There are a number of supplies that are helpful, if not essential to the well-being of your pup. You don’t necessarily have to spoil them with a bunch of expensive toys. Here are some supplies to consider:
- Food and water bowls (ideally made out of metal).
- Nylon collar and leash with some form of identification.
- A place to sleep.
- Small, healthy treats for training.
- Grooming products (shampoo, brush, nail clippers, etc).
Another essential supply is food, but this can be complicated if you’re unfamiliar with dog food, so let’s take a closer look at what you should do.
One of the most important aspects of puppy health is diet. It’s best to avoid commercial, processed dog food. Kibbles are related to a range of health problems that can harm the development of your puppy and increase their likelihood of experiencing health complications. A considerable alternative is raw dog food.
To start, you can find more advice here on this Puppy feeding Guide by Bella and Duke, a supplier of raw dog food products in the UK.
This type of food contains only natural ingredients that dogs have eaten throughout their evolution. You can use their online store to create a meal plan that’s geared towards the individual needs of your pup.
Another point to remember is to avoid feeding from the dinner table, as this can cause them to lose interest in their own food.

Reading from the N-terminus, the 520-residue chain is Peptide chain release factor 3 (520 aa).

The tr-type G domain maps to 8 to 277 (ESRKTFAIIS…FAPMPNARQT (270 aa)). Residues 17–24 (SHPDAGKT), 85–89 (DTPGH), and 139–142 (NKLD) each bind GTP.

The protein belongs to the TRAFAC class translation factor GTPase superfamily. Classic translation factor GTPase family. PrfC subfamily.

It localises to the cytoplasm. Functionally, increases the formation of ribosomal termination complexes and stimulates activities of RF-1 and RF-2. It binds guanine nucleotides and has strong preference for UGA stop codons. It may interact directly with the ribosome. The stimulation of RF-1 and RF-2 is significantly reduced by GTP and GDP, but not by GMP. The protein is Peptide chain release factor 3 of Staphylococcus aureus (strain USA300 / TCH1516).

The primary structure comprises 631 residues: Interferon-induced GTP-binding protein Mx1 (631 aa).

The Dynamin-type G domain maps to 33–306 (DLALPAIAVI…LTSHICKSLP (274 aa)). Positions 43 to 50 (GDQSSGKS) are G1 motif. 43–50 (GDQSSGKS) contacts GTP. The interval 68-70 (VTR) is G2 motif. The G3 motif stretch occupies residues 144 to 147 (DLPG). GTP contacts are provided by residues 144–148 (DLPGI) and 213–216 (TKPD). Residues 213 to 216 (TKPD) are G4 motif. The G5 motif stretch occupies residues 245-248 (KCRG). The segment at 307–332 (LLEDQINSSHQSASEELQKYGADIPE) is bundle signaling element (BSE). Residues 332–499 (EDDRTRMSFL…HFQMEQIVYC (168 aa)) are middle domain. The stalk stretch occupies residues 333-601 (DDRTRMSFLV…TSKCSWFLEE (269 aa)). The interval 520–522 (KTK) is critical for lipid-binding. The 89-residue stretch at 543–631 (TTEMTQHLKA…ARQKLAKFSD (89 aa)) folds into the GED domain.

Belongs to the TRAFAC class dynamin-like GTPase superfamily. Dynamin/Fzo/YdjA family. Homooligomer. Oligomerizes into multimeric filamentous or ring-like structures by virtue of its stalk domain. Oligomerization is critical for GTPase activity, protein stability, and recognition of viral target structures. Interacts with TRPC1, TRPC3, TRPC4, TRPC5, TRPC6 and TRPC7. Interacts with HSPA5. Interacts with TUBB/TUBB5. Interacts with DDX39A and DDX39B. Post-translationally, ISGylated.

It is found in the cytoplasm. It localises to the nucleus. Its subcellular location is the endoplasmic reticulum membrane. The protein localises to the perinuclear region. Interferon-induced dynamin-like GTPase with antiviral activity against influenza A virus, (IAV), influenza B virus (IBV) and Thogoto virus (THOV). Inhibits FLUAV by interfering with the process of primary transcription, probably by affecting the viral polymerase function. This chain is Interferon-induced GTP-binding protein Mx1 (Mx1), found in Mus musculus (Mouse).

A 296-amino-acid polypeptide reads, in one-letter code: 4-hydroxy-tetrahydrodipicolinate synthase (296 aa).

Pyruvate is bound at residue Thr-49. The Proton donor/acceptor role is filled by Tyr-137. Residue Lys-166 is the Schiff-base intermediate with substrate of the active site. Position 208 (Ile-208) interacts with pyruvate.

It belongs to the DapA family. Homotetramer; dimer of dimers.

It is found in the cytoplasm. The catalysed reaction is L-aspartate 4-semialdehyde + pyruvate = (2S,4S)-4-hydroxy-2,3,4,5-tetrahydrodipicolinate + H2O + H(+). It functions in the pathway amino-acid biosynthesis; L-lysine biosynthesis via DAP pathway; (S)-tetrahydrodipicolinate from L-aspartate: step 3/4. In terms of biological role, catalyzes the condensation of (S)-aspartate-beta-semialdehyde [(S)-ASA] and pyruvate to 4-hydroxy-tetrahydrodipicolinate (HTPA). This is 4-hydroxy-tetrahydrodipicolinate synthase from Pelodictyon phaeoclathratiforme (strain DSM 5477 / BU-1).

Some human foods are also harmful to dogs. Here are some things to make sure that your pup can’t access:
- Grapes and raisins
As for liquids, water is good enough. Just remember to keep their bowl clean and prevent any slime from building up.
As for when you should feed them, the following schedule is a suitable guideline for the first year:
- 1-3 months: 4 meals daily
- 3-6 months: 3 meals daily
- 6 months to 1 year: 2 meals daily
Smaller dogs typically require more frequent feeding to maintain a proper blood sugar level. Your vet can help inform you about a suitable feeding schedule for your breed.
Another important factor is helping your puppy develop a proper bathroom routine. This involves preventing indoor accidents and showing positive reinforcement whenever your puppy has a potty break in the right place.
It’s a good idea to offer them a break at least once every hour.
During walks, before playing and before bed are also suitable times. The same is true for about 15 minutes after meals.
Some basic commands can go a long way when it comes to raising a more disciplined puppy.
You can start with sit, stay, come and look. This is where having treats comes in handy. Remember not to punish failure, but to reward success.
You’ll need a fair bit of patience to raise your puppy, especially in the first few months. There will be plenty of time spent on training and cutting out habits and behaviour that you don’t want repeated.
Between that, you need to remember to feed your pup a proper diet and watch for any signs of illness.
Don’t forget about exercise and providing enough attention. Dogs are highly social creatures and some breeds are particularly susceptible to separation anxietcO when left alone for too long.
If you’re currently tied up in other obligations, it might be a better idea to hold off adopting a puppy for later. The costs involved should also be considered.
But if you’re up for the challenge, then plenty of unforgettable moments await. Good luck!